Still, after university I attended mass with my girlfriend (a “good” Catholic herself), as well as weddings, christenings and other Catholic services. I still believed but I had lost faith in the Catholic church. I couldn't accept their teachings on contraception, abortion or a myriad of other things. I relied on the though that the church and its members were a force for good in the world. Even if they were wrong on some things then it was still a good way to live. I listened to sermons as though the ageing, unmarried, misanthrope in front of the congregation really did know what he was talking about. I began to challenge the notion of good and decided that my own idea of God was a better model for me to believe in. I realised that if God and Jesus were the same person and if they were really good then surely everyone would be allowed into heaven as God, if he were really the paragon of virtue that I had been taught he must be, would forgive anyone, anything. I even argued academically with my friends that Hitler could be in heaven. Even at this time, however, my heart wasn't in it. I looked with a critical eye at people I saw in church. At the Catholic church itself. I started to look at the rise of the Christian fundamentalist churches in the United States and saw them gain foothold in Australia.

I developed an active dislike and distrust of people who were openly religious. As a Catholic this was quite normal. They were all Protestants. As a rational human being it became a lot easier. How could people believe in this stuff. Creationism? Resurrection? Eternal life? The virgin birth? As the voice of the Christian right grew stronger my own diminished faith cringed.

I was by this time in my late 20s. My father had died when I was only 20 and I guess I never really believe that he had gone to heaven. I didn't really consider it greatly. He just wasn't in my life in a physical sense. By the time I was 30 I had decided that there was no afterlife. No soul. The concept of the afterlife was the human's natural reaction to a fear of death. Heaven and hell were devices, I realised, created by the church during the dark ages to control the masses of poor and uneducated people. To me the notion of life after death, and the consolation of the death of anybody who is close to me, particularly my father, is that as long I remember then to me they aren't dead. To me death, as described by others, will be as it was before I was born. That is to say the absence of any awareness or consciousness. I like Bill Bryson's description of being taken apart atom by atom and becoming a pile of dust. I will be dust.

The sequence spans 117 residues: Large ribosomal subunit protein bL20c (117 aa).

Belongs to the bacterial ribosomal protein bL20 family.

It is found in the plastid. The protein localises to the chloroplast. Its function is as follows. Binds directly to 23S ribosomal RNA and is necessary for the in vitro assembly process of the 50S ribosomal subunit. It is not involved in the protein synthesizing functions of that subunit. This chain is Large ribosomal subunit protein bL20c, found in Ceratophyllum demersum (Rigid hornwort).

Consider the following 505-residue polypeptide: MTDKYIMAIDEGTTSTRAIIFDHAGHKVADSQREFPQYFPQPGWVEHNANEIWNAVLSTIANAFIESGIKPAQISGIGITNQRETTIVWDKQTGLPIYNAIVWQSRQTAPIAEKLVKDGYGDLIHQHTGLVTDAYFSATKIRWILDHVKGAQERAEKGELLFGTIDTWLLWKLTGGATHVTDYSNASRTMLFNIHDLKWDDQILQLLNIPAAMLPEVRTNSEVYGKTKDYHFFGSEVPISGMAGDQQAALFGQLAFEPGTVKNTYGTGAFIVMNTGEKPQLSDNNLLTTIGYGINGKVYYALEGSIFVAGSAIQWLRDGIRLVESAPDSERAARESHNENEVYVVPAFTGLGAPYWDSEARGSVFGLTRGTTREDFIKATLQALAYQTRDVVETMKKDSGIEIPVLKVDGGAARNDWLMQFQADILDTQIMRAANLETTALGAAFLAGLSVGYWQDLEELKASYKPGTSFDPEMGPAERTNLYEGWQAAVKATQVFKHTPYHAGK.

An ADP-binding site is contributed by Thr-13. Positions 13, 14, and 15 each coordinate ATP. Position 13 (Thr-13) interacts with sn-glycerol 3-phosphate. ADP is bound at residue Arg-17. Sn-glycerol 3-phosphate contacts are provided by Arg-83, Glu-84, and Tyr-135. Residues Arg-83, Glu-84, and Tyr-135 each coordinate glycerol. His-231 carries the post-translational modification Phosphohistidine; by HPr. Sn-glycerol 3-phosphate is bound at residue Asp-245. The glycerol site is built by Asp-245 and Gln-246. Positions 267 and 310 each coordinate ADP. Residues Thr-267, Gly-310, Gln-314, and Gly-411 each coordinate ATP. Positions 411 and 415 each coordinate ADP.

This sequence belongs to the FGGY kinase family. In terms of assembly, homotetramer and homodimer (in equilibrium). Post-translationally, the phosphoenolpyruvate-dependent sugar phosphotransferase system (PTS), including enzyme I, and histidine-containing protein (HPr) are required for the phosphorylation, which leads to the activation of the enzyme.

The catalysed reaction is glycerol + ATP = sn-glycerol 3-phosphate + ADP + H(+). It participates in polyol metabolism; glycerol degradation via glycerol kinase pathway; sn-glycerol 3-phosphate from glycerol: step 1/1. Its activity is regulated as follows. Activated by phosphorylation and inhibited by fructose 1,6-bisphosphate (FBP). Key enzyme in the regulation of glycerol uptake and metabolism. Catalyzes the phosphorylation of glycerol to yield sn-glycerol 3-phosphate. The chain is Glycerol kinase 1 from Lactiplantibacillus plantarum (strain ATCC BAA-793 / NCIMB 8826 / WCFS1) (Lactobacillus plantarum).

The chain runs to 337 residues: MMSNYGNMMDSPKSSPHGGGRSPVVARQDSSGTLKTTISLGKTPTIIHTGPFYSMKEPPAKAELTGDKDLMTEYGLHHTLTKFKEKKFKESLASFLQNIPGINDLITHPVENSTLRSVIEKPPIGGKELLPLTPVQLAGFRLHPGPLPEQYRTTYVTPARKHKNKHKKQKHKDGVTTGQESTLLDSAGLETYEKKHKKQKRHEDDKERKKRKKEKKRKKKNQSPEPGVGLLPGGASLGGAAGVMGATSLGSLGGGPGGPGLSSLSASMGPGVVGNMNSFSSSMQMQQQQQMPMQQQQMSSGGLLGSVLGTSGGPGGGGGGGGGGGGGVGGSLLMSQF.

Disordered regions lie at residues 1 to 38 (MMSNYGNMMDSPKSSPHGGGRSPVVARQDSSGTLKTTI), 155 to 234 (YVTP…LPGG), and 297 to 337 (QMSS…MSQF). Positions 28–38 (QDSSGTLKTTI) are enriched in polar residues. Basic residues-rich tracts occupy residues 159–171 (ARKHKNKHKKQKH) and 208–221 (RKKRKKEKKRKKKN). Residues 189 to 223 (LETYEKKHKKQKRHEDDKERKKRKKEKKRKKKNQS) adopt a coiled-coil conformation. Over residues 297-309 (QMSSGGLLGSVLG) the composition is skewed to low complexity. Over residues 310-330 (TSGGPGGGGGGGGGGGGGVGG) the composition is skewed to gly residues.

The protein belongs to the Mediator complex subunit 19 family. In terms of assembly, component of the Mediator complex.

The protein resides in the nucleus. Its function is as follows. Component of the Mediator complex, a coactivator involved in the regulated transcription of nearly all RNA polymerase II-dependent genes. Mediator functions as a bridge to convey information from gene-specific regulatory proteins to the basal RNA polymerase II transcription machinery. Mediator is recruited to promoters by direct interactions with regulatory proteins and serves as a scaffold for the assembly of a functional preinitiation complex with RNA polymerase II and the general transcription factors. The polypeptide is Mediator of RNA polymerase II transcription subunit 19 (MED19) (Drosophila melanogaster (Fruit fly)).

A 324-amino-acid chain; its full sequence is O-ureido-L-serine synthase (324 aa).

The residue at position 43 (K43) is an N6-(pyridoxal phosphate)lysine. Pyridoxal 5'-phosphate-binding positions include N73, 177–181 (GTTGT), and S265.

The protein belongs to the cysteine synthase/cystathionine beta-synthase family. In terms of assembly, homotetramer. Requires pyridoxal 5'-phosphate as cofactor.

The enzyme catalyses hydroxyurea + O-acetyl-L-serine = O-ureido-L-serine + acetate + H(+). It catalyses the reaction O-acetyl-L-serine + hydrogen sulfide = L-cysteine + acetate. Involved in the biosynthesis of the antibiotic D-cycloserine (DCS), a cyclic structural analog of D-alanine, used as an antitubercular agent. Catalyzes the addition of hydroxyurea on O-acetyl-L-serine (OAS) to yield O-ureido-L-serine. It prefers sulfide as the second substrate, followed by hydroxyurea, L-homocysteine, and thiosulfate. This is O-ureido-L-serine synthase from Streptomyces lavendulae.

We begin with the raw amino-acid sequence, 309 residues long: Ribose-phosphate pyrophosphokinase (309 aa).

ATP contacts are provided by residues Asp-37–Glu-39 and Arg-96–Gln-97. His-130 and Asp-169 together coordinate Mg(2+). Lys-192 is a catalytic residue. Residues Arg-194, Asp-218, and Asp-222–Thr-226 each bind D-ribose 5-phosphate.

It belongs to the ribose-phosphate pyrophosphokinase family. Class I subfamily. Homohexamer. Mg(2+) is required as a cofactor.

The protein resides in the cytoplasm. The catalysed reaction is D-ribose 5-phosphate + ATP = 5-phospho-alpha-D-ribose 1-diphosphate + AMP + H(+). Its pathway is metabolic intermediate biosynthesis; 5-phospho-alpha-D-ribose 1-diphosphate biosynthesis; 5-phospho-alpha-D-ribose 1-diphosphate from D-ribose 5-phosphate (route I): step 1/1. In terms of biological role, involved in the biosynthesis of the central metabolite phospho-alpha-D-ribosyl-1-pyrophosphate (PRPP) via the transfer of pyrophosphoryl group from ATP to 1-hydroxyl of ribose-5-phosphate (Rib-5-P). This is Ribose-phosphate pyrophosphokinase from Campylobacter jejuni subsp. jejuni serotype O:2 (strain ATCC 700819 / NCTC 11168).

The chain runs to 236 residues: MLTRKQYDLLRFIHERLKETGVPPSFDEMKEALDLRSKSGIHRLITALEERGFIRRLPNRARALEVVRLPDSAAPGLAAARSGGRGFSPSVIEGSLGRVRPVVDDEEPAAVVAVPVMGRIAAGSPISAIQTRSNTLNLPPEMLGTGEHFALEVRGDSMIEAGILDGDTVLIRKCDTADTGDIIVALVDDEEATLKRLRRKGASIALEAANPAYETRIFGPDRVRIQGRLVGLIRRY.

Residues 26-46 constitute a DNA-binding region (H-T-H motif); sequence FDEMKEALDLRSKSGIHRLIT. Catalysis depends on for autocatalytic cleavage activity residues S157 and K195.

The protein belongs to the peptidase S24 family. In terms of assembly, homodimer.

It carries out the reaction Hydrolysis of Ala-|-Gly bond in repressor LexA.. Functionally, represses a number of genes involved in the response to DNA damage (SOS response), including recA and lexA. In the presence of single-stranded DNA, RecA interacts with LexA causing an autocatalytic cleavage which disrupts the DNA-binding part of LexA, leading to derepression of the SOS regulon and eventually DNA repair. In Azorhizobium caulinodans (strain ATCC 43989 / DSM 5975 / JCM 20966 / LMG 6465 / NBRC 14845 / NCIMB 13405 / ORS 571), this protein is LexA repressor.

At this time I became a Pantheist, although I had never heard the term. Something drives the universe. Something started the Big Bang. It must have been God. He may not be omnipresent, omniscient etc. but we can use God as nature. I saw proofs in trees, stars, electricity. God was nature.

Even as recently as 12 months ago I would not have had the courage to admit to myself that my last, minute, piece of faith in God, had been argued out of existence by my subconscious. I could even still go through the motions as a Catholic. It was not until I read The God Delusion that I understood my own ideas. That the ideas I had regarding all aspects of faith had been considered by others historically. I became extremely excited that reason, logic, rational though and science could be united by a common dogma in atheism. That minds as great as Einstein, Douglas Adams, the founders of the United States of America, Mark Twain and a myriad of scientists from Hawkins to Sagan to Darwin himself, had come to the same conclusions as me was amazing.

An so in The God Delusion I found confirmation of my ideas, a humanistic approach to humanity, the confidence to stand up and be counted as an atheist and something that I could finally believe in without a shred of doubt. I have a feeling of complete equanimity, can be genuinely happy and can hopefully help to propagate a world free of any form of Deism and the violence, greed and damage associated with it.

Thank you.